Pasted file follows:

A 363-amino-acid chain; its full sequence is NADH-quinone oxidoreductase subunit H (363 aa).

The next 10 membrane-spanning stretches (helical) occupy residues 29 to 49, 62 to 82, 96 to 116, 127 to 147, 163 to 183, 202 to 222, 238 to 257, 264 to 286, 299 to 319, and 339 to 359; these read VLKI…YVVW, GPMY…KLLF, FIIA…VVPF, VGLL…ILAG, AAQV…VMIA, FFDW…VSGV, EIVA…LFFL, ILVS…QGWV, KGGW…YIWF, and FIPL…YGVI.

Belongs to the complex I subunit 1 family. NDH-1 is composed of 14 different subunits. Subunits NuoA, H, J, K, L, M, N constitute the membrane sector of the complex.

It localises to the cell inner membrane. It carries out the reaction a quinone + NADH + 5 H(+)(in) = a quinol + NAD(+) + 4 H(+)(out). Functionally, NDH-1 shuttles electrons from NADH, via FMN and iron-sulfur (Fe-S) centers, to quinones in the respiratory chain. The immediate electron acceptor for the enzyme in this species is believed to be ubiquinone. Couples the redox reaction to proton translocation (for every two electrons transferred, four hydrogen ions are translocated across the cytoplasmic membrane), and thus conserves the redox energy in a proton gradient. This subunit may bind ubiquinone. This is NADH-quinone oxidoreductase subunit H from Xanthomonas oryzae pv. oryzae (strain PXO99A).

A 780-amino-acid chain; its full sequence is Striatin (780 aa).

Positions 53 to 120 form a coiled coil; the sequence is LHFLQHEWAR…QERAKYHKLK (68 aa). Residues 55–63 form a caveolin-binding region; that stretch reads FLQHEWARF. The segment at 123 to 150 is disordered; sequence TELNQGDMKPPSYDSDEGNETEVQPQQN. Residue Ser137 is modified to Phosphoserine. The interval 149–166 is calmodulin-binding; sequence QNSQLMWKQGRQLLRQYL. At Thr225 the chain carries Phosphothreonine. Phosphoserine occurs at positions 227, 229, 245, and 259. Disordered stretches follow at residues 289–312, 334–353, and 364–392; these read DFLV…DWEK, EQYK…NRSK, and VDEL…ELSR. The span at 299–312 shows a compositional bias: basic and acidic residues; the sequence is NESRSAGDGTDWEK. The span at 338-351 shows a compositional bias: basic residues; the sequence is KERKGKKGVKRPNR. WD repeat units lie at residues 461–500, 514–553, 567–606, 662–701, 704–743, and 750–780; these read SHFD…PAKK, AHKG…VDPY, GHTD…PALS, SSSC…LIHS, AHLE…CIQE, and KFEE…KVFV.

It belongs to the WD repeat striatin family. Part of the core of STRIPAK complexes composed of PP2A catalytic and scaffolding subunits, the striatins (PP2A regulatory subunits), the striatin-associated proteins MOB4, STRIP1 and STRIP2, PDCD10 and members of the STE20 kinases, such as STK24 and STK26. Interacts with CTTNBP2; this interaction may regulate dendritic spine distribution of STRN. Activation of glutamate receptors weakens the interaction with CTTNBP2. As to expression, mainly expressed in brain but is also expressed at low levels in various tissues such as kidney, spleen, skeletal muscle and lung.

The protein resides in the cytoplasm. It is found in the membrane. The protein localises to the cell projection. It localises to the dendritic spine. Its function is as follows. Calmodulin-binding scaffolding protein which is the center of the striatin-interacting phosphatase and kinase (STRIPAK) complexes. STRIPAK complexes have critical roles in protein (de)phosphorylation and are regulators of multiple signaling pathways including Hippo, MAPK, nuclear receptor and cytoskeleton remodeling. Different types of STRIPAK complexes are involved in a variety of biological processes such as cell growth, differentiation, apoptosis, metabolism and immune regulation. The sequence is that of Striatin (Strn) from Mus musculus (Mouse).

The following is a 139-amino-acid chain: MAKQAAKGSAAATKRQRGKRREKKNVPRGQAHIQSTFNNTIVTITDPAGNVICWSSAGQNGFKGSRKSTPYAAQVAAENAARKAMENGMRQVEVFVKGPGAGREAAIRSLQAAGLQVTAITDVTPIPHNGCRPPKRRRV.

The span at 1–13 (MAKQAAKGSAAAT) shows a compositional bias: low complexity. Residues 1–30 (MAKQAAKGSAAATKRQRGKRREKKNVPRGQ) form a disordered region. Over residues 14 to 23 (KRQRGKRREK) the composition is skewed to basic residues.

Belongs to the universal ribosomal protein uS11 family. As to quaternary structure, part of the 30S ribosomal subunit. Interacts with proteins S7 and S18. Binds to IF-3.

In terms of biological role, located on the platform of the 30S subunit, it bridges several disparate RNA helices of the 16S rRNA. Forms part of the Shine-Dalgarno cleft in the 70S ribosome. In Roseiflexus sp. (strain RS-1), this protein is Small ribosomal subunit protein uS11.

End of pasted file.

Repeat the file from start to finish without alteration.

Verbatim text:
A 363-amino-acid chain; its full sequence is NADH-quinone oxidoreductase subunit H (363 aa).

The next 10 membrane-spanning stretches (helical) occupy residues 29 to 49, 62 to 82, 96 to 116, 127 to 147, 163 to 183, 202 to 222, 238 to 257, 264 to 286, 299 to 319, and 339 to 359; these read VLKI…YVVW, GPMY…KLLF, FIIA…VVPF, VGLL…ILAG, AAQV…VMIA, FFDW…VSGV, EIVA…LFFL, ILVS…QGWV, KGGW…YIWF, and FIPL…YGVI.

Belongs to the complex I subunit 1 family. NDH-1 is composed of 14 different subunits. Subunits NuoA, H, J, K, L, M, N constitute the membrane sector of the complex.

It localises to the cell inner membrane. It carries out the reaction a quinone + NADH + 5 H(+)(in) = a quinol + NAD(+) + 4 H(+)(out). Functionally, NDH-1 shuttles electrons from NADH, via FMN and iron-sulfur (Fe-S) centers, to quinones in the respiratory chain. The immediate electron acceptor for the enzyme in this species is believed to be ubiquinone. Couples the redox reaction to proton translocation (for every two electrons transferred, four hydrogen ions are translocated across the cytoplasmic membrane), and thus conserves the redox energy in a proton gradient. This subunit may bind ubiquinone. This is NADH-quinone oxidoreductase subunit H from Xanthomonas oryzae pv. oryzae (strain PXO99A).

A 780-amino-acid chain; its full sequence is Striatin (780 aa).

Positions 53 to 120 form a coiled coil; the sequence is LHFLQHEWAR…QERAKYHKLK (68 aa). Residues 55–63 form a caveolin-binding region; that stretch reads FLQHEWARF. The segment at 123 to 150 is disordered; sequence TELNQGDMKPPSYDSDEGNETEVQPQQN. Residue Ser137 is modified to Phosphoserine. The interval 149–166 is calmodulin-binding; sequence QNSQLMWKQGRQLLRQYL. At Thr225 the chain carries Phosphothreonine. Phosphoserine occurs at positions 227, 229, 245, and 259. Disordered stretches follow at residues 289–312, 334–353, and 364–392; these read DFLV…DWEK, EQYK…NRSK, and VDEL…ELSR. The span at 299–312 shows a compositional bias: basic and acidic residues; the sequence is NESRSAGDGTDWEK. The span at 338-351 shows a compositional bias: basic residues; the sequence is KERKGKKGVKRPNR. WD repeat units lie at residues 461–500, 514–553, 567–606, 662–701, 704–743, and 750–780; these read SHFD…PAKK, AHKG…VDPY, GHTD…PALS, SSSC…LIHS, AHLE…CIQE, and KFEE…KVFV.

It belongs to the WD repeat striatin family. Part of the core of STRIPAK complexes composed of PP2A catalytic and scaffolding subunits, the striatins (PP2A regulatory subunits), the striatin-associated proteins MOB4, STRIP1 and STRIP2, PDCD10 and members of the STE20 kinases, such as STK24 and STK26. Interacts with CTTNBP2; this interaction may regulate dendritic spine distribution of STRN. Activation of glutamate receptors weakens the interaction with CTTNBP2. As to expression, mainly expressed in brain but is also expressed at low levels in various tissues such as kidney, spleen, skeletal muscle and lung.

The protein resides in the cytoplasm. It is found in the membrane. The protein localises to the cell projection. It localises to the dendritic spine. Its function is as follows. Calmodulin-binding scaffolding protein which is the center of the striatin-interacting phosphatase and kinase (STRIPAK) complexes. STRIPAK complexes have critical roles in protein (de)phosphorylation and are regulators of multiple signaling pathways including Hippo, MAPK, nuclear receptor and cytoskeleton remodeling. Different types of STRIPAK complexes are involved in a variety of biological processes such as cell growth, differentiation, apoptosis, metabolism and immune regulation. The sequence is that of Striatin (Strn) from Mus musculus (Mouse).

The following is a 139-amino-acid chain: MAKQAAKGSAAATKRQRGKRREKKNVPRGQAHIQSTFNNTIVTITDPAGNVICWSSAGQNGFKGSRKSTPYAAQVAAENAARKAMENGMRQVEVFVKGPGAGREAAIRSLQAAGLQVTAITDVTPIPHNGCRPPKRRRV.

The span at 1–13 (MAKQAAKGSAAAT) shows a compositional bias: low complexity. Residues 1–30 (MAKQAAKGSAAATKRQRGKRREKKNVPRGQ) form a disordered region. Over residues 14 to 23 (KRQRGKRREK) the composition is skewed to basic residues.

Belongs to the universal ribosomal protein uS11 family. As to quaternary structure, part of the 30S ribosomal subunit. Interacts with proteins S7 and S18. Binds to IF-3.

In terms of biological role, located on the platform of the 30S subunit, it bridges several disparate RNA helices of the 16S rRNA. Forms part of the Shine-Dalgarno cleft in the 70S ribosome. In Roseiflexus sp. (strain RS-1), this protein is Small ribosomal subunit protein uS11.